Do the sports make the superstars or do the superstars make the sports? At the risk of spoiling the list, only one sport represented by one the most popular female athletes is a truly mixed gender competition, since mixed doubles tennis is far from the most prestigious version of tennis. There’s probably something to be said for women’s tennis appearing on this list, too; it seems to be the most visible sport concerning female fame.
Then again, we’re not making a sociological argument about how different this list would be if women could play in the NFL. We’ve got enough to unpack here. Harris Interactive released the latest iteration of their Most Popular Athletes poll. So, we looked at the most popular male athletes. Now it’s time to look at the most popular women in sports today.
Of course, we should note that this poll reached out to just over 2,200 people. Harris points out that this is a representative poll; it did not consult a vast majority of the 313 million people living in the U.S.
7. Lindsey Vonn, ski racer
While Lindsey Vonn sat out the most recent Winter Olympics with a knee injury — the result of a pair of ACL injuries suffered in late 2013 — she saw a boost to her popularity when it was revealed that she was dating golfer Tiger Woods earlier that year. A stint as an analyst covering the 2014 Sochi Olympics couldn’t have hurt, either, as the Olympic Gold Medalist continues to be one of ski racing’s most identifiable faces. Vonn’s tie at number six this year is a leg up from her 2013 poll position, when she finished in a tie for seventh.
6. Billie Jean King, tennis player
The resurgence of Billie Jean King, the tennis legend who famously beat Bobby Riggs in one of the (now charmingly antiquated) Battle of the Sexes tennis matches, comes as a bit of a surprise, as she’d last received enough votes to make it onto a Harris poll in 2010, tied for tenth. The Riggs v. King matchup did recently celebrate its own 40th anniversary, though, and that may provide something of an explanation for the tennis icon’s resurgence.
As for the famous match, which was actually second in a series of three similarly themed matches, King has nothing but positive things to say about her involvement, telling ESPN that, “[I]n the ’70s we had to make it acceptable for people to accept girls and women as athletes,” she said. “We had to make it OK for them to be active. Those were much scarier times for females in sports.” The rest of this list would seem to validate her performance.
5. Mia Hamm, soccer player
With last year’s soccer star Hope Solo being absent from this list, the most popular nod goes to Mia Hamm, who played on the U.S. National Team from 1987 until 2004, and presided over the groundswell of support soccer has received in the USA over the last two decades.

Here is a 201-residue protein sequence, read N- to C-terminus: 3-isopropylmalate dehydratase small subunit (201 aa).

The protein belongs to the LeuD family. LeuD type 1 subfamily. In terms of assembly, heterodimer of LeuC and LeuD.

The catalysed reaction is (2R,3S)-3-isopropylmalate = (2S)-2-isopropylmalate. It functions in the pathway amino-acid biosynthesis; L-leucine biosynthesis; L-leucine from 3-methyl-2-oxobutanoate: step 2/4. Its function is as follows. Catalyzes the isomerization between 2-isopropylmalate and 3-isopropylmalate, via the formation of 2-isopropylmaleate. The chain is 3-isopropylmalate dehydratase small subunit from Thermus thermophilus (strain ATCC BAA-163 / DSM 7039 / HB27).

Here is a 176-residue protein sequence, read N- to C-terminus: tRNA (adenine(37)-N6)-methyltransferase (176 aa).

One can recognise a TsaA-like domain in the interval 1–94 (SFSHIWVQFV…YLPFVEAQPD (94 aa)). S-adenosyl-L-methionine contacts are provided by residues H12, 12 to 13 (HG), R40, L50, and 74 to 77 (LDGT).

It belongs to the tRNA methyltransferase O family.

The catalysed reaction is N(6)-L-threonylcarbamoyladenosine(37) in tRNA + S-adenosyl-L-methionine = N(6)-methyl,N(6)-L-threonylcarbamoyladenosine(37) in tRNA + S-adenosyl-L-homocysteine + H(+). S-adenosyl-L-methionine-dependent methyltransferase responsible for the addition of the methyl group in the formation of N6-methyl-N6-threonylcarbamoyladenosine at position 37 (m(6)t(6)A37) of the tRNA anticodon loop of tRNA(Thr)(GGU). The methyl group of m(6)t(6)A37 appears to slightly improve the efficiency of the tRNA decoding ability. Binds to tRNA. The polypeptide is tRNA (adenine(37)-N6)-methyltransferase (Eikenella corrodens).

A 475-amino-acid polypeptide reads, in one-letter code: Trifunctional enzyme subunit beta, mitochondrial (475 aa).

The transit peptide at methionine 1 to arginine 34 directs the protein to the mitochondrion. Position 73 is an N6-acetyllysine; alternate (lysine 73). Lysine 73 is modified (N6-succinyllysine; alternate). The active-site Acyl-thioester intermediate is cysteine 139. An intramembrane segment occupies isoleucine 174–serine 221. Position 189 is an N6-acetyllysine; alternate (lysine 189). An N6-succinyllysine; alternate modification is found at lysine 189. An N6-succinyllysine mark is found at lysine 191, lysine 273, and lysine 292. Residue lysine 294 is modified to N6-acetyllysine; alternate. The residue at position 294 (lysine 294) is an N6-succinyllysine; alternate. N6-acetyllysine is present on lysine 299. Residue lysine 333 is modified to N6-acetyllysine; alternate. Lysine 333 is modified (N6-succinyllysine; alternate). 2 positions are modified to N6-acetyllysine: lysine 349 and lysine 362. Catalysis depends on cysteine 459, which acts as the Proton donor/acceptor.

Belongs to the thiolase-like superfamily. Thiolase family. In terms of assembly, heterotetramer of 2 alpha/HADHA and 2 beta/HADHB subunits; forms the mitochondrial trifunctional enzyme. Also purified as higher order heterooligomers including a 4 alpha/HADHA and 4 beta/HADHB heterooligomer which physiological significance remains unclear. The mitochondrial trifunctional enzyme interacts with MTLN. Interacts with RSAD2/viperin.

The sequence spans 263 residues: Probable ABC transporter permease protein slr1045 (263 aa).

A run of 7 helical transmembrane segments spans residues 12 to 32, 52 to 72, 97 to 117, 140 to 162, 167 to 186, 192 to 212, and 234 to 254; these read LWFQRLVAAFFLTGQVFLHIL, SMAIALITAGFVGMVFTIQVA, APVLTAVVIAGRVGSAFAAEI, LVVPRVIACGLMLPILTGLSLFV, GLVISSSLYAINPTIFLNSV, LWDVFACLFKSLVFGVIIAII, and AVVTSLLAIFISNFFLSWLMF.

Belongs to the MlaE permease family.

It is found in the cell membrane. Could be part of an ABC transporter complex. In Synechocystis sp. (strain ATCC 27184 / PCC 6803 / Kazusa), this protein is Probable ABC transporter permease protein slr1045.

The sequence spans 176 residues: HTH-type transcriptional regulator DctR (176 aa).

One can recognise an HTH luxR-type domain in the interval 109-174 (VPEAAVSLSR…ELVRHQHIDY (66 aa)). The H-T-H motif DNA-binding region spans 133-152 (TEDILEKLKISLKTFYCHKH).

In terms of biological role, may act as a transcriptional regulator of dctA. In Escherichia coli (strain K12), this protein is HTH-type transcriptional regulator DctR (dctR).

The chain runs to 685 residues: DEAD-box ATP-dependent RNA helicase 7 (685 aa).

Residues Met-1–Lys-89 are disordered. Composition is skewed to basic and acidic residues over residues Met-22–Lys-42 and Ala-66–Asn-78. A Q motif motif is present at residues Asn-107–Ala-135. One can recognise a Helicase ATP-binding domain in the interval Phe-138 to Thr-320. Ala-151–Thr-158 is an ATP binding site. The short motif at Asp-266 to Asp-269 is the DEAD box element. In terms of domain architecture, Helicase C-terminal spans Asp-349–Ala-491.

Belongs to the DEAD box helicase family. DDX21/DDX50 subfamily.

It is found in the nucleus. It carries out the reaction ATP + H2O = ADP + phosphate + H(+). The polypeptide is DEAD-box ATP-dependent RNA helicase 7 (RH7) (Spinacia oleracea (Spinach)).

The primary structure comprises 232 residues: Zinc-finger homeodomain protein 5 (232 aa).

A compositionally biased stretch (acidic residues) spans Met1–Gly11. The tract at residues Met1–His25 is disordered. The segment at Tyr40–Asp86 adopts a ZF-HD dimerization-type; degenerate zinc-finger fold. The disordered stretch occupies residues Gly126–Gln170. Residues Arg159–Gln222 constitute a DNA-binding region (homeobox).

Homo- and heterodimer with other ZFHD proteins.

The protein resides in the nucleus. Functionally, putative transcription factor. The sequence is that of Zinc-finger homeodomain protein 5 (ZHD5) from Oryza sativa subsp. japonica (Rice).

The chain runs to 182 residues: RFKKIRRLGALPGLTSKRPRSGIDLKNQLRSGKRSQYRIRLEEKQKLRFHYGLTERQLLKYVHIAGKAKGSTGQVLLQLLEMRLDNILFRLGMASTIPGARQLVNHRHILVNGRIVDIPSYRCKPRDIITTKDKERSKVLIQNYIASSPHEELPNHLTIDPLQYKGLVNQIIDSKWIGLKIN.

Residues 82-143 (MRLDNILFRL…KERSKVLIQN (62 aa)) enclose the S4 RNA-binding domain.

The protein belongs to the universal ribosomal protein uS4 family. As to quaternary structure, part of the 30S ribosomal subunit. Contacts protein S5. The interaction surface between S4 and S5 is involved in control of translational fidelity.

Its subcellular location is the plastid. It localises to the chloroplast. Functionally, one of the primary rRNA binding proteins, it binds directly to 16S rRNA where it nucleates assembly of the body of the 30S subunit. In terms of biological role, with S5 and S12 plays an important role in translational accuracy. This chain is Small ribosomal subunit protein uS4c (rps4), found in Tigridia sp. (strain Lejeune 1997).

Making history as the youngest player to make the squad when she clinched a spot at the age of 15, Hamm was 19 when she helped guide the team to a victory in the first ever Women’s World Cup, held in China in 1991. She was also on hand for the USA’s wins at the ’96 and 2004 Olympics, as well as the ’99 World Cup. The U.S. finished third in the 1995 iteration of the FIFA event.
4. Maria Sharapova, tennis player
The highest–paid female athlete on the planet is not the most popular; she’s not even the most popular tennis player on this list. Maria Sharapova vaulted into the limelight in 2004 when she defeated Serena Williams at Wimbledon. She spent the last decade fighting injuries and delivering inconsistent performances that oscillate between Grand Slam victories and early flameouts. Last year, Maria landed fourth on this list. Her repeat performance suggests that her fame gives her a widespread core audience.
3. Venus Williams, tennis player
The elder Williams sibling may not be at her peak anymore — it seems like an eternity ago, but there was a time when Venus was the ‘better’ Williams sister — but her enduring popularity, which began in earnest when she captured both the Wimbledon title and the U.S. Open crown back in 2000, and would be cemented with her continual grass court dominance (four more wins at Wimbledon to complete a seven Slam record, which features one French, one Australian, and one more U.S. title to date.) At 34, Venus has no immediate plans of retirement.
2. Danica Patrick, Auto Racer
The only athlete on this list to directly compete in a mixed gender competition, Patrick has become nearly synonymous with the struggle to be taken seriously. As far as auto racing is concerned, Patrick’s posted records in NASCAR and in IndyCar, and is generally considered the best women’s racer on the planet, or at least the fastest, doing it all in stark contrast to the typical notion of a NASCAR driver, the big, hairy American winning machine of Will Farrell lore.
This, probably inevitably, led to some kickback from the rest of the racing community. Many heaped criticism on Patrick due to her visibility in advertisement campaigns, most notably with GoDaddy, as well as her status as one of most visible racers on the planet.
1. Serena Williams, tennis player
That’s because it couldn’t be anyone else. Serena Williams is, indisputably, one of the greatest women’s tennis players of all time and certainly the most dominant. Although some attribute her wins to the relatively diluted talent during a majority of her tenure at the top. One interesting quirk about her ranking though, directly from Harris’s own analysis, is that, “[G]enerationally, Serena Williams is the favorite for Millennials while Danica Patrick is the favorite for the other three generations.” Go figure.
Williams has 18 Grand Slam wins in singles tournaments, 13 more in doubles (all alongside Venus), and an additional two in mixed doubles, and is only one more singles win away from tying Chris Evert and Martina Navratilova.